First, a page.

I get about six weeks off work every year (unpaid), so projects around the home/apartment are a great way to keep from going a little stir crazy. This time, one of the projects was to build a king size headboard from scratch.
There are more headboard styles than I ever realized and, upon settling on the elegant, yet fairly simple “Cleveland” style, it didn’t take long to realize that making angular wood cuts isn’t very conducive to the limitations a small apartment and lack of a true workspace brings. Thus, we decided to keep it simple – very simple – and left the plywood mounting board rectangular, which is the way we had Lowes cut it.
There are some shops in L.A. that specialize in foam, but the reviews on Yelp made them all seem more pricey than they need to be. As an alternative, we bought two queen size mattress toppers, which can be easily cut up and pieced together as a backing on the mounting board. The other materials – the fabric, batting, and trim nails – all came from a fabric store. Also needed were a staple gun, wood screws, and spray adhesive. The “E6000” adhesive worked only well enough to get the job done.
To start the labor, we mounted the 2×4 supports to the back of the plywood sheet. One support was attached to the left edge, one to the right edge, and one across the top to keep the plywood from bowing.
The next step was to attach the foam to the board. We found the best way was to roll up the foam and, as you slowly unroll it on the board, spray the adhesive on both the wood and the foam. As previously mentioned, the E6000 spray wasn’t so great, but the foam did stick after letting it sit for a while.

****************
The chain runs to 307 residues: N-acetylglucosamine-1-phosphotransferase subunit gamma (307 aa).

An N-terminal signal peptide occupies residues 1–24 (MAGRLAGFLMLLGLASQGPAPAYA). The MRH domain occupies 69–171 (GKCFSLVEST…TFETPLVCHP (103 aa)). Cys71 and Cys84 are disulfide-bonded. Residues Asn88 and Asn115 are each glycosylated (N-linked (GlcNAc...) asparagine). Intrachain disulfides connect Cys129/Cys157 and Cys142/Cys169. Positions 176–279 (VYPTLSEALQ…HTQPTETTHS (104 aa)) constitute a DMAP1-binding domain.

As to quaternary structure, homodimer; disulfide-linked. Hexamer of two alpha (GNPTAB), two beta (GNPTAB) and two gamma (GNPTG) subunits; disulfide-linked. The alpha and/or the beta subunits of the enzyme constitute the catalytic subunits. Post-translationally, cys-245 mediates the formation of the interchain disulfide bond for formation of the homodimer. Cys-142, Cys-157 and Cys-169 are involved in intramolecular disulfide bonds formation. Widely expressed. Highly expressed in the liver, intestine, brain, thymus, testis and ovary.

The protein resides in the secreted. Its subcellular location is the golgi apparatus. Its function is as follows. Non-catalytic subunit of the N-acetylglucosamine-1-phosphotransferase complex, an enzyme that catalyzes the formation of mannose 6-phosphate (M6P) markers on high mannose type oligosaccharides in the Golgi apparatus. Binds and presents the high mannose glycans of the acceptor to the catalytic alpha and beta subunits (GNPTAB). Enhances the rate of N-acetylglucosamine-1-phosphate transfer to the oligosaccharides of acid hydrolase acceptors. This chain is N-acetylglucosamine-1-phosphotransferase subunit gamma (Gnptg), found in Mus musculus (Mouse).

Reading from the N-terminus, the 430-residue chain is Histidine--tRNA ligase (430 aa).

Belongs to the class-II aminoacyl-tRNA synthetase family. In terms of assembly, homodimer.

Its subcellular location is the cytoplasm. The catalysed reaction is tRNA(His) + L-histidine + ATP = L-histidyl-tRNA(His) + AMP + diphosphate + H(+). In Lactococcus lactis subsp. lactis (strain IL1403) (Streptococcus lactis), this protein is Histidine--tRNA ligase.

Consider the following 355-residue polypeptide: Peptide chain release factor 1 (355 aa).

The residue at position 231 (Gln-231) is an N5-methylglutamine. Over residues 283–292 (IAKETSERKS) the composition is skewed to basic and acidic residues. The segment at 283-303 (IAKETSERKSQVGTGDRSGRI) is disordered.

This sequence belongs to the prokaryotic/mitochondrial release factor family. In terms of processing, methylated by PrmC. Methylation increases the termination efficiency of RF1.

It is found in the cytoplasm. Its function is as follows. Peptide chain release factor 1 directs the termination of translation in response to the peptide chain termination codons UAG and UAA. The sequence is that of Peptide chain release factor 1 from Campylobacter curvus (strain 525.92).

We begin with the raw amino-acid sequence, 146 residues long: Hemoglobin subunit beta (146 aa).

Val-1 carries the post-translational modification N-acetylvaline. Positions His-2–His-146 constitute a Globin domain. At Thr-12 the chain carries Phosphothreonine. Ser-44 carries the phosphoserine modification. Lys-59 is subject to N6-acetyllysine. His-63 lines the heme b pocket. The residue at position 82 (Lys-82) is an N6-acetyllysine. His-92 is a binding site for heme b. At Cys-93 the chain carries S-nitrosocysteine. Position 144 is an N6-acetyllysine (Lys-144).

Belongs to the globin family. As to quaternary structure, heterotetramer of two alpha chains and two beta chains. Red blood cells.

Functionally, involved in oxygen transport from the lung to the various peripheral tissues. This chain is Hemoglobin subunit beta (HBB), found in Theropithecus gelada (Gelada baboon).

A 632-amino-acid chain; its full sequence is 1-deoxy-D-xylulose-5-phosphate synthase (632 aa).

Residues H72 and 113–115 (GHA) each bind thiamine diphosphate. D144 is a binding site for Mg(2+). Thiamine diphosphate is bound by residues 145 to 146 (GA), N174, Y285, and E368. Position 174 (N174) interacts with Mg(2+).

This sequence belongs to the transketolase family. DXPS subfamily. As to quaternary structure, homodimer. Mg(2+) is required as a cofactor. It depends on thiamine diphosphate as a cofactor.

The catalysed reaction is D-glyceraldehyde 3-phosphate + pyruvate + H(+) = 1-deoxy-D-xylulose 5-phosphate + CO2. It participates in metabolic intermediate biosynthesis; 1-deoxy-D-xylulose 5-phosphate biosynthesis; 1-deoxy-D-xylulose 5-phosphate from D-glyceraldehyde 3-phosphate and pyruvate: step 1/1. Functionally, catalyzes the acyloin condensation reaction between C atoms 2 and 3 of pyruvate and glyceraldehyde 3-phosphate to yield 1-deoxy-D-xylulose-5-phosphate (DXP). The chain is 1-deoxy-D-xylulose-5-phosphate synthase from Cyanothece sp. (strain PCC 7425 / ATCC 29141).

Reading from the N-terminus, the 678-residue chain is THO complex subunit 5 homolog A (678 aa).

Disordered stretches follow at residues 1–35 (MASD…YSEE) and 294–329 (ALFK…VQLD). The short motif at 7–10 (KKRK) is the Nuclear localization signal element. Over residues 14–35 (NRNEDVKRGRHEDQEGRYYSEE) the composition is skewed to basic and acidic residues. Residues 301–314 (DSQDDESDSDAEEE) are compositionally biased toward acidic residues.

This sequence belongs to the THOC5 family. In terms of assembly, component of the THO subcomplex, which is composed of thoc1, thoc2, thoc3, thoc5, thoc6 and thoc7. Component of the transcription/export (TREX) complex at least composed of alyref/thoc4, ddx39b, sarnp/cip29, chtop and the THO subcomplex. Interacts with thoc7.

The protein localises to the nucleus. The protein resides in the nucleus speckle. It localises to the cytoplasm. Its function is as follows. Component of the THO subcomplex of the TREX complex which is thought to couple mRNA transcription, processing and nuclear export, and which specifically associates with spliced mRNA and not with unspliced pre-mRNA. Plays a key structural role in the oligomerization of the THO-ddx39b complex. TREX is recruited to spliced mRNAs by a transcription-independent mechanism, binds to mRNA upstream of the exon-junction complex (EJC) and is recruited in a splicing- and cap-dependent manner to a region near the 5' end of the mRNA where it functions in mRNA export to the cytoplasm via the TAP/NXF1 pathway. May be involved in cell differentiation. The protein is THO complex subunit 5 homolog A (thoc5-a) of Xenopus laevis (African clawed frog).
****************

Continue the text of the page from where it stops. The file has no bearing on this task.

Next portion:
From there, the second layer of foam was cut to size, then held in place while the headboard was flipped over on top of the batting. The batting was then pulled tight and stapled to the 2x4s (and plywood at the bottom).
We then stood the headboard up to make sure there were no major wrinkles evident and that the foam was looking pretty even. Things were looking good, so the headboard was again laid face down in preparation for attaching the outer layer of fabric. We went ahead and stapled the top of the fabric to the top 2×4, following a point on the pattern across to make sure the fabric would appear straight on the visible side.
The headboard was again stood up in order to double-check that the fabric looked straight. It did, so we proceeded to pull the bottom of the fabric tight, which was then stapled on the back to the plywood. Once that looked good, we pulled the sides tight and stapled those, too.
What I was expecting to turn into a headache – mounting the headboard to the bed frame – turned out to be unnecessary. The headboard is solid enough to stand flat against the wall, held in place by the weight of the bed.
Written by Justin Kilmer
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